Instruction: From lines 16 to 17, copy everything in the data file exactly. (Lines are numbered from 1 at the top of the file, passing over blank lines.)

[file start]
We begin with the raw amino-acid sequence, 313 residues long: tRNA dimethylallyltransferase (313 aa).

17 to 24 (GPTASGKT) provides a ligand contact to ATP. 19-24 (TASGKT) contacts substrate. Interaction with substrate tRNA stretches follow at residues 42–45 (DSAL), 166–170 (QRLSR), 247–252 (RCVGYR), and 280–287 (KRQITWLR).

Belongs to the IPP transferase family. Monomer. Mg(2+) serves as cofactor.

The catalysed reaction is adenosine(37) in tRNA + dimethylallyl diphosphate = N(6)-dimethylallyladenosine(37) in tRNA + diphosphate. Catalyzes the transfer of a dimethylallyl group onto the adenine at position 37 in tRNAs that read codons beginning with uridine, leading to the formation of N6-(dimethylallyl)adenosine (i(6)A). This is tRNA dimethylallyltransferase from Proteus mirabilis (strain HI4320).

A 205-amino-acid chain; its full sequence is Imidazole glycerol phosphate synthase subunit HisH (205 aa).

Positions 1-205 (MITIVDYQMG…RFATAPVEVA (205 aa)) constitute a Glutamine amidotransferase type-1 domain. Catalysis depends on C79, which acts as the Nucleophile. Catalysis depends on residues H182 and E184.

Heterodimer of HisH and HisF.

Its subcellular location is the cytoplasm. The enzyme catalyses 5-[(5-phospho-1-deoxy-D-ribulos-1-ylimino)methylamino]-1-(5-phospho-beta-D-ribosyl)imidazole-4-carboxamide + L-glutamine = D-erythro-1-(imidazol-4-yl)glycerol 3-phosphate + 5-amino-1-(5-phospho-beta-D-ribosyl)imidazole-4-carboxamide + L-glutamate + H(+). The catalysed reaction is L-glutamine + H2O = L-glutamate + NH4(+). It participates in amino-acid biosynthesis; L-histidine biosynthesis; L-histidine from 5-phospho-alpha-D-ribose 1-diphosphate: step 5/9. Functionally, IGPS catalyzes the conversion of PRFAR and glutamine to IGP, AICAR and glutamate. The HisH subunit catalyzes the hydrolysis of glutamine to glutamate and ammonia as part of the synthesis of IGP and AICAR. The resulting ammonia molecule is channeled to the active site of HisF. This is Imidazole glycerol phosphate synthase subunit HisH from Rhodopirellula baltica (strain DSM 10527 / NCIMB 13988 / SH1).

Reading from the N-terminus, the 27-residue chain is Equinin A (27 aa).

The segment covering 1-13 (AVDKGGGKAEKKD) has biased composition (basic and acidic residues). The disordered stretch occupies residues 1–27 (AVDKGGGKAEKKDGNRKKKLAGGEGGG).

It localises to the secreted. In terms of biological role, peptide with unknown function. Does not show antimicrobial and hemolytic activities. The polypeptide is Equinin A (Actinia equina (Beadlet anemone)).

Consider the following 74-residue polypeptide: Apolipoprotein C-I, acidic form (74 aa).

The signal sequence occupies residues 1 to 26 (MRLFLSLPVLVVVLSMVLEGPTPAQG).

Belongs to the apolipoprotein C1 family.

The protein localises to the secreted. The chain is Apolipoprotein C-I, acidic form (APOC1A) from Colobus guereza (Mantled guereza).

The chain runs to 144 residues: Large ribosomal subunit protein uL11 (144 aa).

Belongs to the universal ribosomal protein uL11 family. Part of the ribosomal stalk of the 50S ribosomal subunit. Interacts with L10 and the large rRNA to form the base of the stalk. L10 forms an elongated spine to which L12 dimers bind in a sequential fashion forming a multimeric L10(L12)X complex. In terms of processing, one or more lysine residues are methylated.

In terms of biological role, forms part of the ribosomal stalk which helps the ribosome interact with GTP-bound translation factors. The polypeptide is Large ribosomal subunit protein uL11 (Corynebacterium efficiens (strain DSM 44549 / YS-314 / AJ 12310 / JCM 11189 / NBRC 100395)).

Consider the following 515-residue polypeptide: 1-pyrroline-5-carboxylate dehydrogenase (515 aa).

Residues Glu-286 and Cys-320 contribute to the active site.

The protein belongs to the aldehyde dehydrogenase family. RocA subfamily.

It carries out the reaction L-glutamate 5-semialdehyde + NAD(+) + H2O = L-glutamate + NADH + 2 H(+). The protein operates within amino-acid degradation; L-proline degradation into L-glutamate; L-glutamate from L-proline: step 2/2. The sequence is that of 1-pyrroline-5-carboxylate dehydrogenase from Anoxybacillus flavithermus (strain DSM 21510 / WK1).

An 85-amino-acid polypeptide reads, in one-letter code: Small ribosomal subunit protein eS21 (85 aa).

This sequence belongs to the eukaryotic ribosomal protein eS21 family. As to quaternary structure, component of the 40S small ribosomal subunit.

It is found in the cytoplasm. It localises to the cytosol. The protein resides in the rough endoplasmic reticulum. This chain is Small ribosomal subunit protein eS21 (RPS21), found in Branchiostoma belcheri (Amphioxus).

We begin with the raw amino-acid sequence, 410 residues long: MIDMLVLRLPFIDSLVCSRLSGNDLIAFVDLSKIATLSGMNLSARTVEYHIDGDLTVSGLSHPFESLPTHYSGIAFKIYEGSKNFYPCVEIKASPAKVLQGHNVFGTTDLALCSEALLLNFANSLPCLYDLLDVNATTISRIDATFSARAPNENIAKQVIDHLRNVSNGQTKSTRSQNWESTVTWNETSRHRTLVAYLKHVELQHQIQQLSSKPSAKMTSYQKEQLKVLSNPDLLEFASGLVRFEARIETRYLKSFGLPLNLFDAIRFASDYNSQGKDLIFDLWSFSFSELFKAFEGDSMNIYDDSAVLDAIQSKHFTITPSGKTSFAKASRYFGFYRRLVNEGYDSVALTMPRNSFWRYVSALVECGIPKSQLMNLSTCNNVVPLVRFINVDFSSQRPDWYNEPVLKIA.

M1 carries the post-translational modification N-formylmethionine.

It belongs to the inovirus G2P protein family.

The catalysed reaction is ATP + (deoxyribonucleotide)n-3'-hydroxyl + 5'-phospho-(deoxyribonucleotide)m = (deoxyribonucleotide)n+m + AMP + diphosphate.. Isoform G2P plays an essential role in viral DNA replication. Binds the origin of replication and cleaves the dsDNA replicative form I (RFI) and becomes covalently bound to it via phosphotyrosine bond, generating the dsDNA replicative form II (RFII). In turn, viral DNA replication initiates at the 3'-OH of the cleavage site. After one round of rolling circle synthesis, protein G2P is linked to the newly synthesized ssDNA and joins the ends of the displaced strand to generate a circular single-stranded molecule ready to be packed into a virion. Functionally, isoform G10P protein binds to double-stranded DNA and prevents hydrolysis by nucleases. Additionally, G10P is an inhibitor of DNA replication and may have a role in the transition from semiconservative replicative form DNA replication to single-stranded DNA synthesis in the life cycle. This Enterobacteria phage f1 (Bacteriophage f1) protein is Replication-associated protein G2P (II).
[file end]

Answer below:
The chain runs to 144 residues: Large ribosomal subunit protein uL11 (144 aa).

Belongs to the universal ribosomal protein uL11 family. Part of the ribosomal stalk of the 50S ribosomal subunit. Interacts with L10 and the large rRNA to form the base of the stalk. L10 forms an elongated spine to which L12 dimers bind in a sequential fashion forming a multimeric L10(L12)X complex. In terms of processing, one or more lysine residues are methylated.